Alibaba’s Ant Financial planning IPO for ShanghaiAlibaba Group Holding’s finance affiliate is planning an initial public offering on Shanghai’s main board in what could be China’s highest IPO valuation since 2010, according to two people familiar with the matter.
Zhejiang Ant Small & Micro Financial Services Group has been profitable for three years, enabling it to meet the listing requirements, and may begin the process as soon as this year, the people said, requesting not to be named because the matter is private. The owner of Alipay, China most popular payments system, prefers a dual listing with Hong Kong if it gets regulatory approval, the people said.
Ant Financial, which is controlled by Alibaba founder Jack Ma, dominates payments on China’s biggest e-commerce platforms through Alipay and also manages Yu’E Bao, the nation’s largest money-market fund. The company is currently targeting a private round of fund-raising for at least $3.5 billion at a valuation of about $60 billion, people familiar with the matter said in April.
Alipay, one of the more recognizable names in online finance and consumer payments, would be the largest Web player on mainland bourses.
“China doesn’t have an Internet company of this scale and influence, so it could enjoy a significant premium in value if it lists in the country,” said Li Muzhi, a Hong Kong-based analyst at Arete Research Services. “A lot of the potential retail investors are also Ant Financial’s users.”
Ant Financial declined to comment in an emailed statement.
China’s stock listing rules requires companies to be profitable for at least three years and accumulate a profit of more than 30 million yuan ($4.6 million). The entities also need to generate accumulated cash flow of at least 50 million yuan, or post a total of 300 million yuan for revenue in the latest three years, according to the regulations.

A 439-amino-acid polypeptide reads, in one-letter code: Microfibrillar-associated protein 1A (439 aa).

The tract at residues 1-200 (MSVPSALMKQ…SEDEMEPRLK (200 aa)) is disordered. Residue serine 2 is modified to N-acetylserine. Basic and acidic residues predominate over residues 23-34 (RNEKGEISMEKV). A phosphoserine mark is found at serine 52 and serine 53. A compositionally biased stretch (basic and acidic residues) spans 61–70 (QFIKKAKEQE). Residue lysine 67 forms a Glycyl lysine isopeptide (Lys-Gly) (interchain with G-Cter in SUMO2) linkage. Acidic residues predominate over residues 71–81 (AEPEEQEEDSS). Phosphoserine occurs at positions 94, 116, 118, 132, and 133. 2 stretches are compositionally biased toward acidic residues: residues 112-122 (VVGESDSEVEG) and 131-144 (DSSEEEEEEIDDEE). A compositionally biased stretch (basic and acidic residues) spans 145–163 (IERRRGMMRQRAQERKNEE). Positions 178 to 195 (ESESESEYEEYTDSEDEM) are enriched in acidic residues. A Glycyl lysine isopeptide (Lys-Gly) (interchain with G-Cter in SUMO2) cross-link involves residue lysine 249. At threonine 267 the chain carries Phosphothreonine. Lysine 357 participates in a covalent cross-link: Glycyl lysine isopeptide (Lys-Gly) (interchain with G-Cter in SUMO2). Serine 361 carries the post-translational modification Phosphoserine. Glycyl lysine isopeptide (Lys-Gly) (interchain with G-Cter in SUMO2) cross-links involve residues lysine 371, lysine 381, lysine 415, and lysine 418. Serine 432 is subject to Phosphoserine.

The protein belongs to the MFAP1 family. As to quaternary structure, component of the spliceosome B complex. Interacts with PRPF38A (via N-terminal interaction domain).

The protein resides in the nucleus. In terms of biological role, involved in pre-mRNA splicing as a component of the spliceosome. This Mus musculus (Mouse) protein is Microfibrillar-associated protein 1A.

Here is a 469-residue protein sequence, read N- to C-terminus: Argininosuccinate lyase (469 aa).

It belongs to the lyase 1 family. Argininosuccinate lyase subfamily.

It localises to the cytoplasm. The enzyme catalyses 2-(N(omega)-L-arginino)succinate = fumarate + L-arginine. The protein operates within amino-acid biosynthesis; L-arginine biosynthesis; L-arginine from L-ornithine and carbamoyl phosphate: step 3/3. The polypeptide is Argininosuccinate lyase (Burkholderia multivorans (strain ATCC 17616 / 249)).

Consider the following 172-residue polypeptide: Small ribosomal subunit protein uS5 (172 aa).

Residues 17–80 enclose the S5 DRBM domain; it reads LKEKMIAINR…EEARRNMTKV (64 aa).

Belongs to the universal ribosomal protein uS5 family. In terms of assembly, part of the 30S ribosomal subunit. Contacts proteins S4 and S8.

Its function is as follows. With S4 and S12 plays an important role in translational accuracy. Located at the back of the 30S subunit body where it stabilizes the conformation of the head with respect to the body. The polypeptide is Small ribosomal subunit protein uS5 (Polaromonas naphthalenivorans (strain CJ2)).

Ant Financial meets those measures, said the people, who have direct knowledge of its earnings. The people didn’t say how much the company would seek to raise or what valuation it would have at listing.
An IPO at a $60 billion valuation would be the biggest on the mainland since Agricultural Bank of China listed in Shanghai in 2010.
Ma, China’s second-richest man according to the Bloomberg Billionaires Index, said last year he was open to a Hong Kong listing if regulators welcomed it. Alibaba’s own plans to list in Hong Kong in 2014 were derailed because the city wouldn’t waive a ban on multiple share-class structures and the e-commerce operator instead held a record IPO in New York.
Alibaba is entitled to a stake of about one-third of Ant Financial with regulatory approval, according to a 2014 filing to the U.S. Securities and Exchange Commission. Alibaba has perpetual rights to 37.5 percent of the finance arm’s pretax earnings until it acquires the stake, the filing said.
Ant Financial paid Alibaba 502 million yuan in the December quarter, compared with 411 million yuan a year earlier, according to an Alibaba filing, implying Ant Financial had pretax profit of at least 1.3 billion yuan for the period. The company posted net income of 333 million yuan in 2011, according to filings from the local branch of the State Administration for Industry & Commerce. Bloomberg
with the Korea JoongAng Daily
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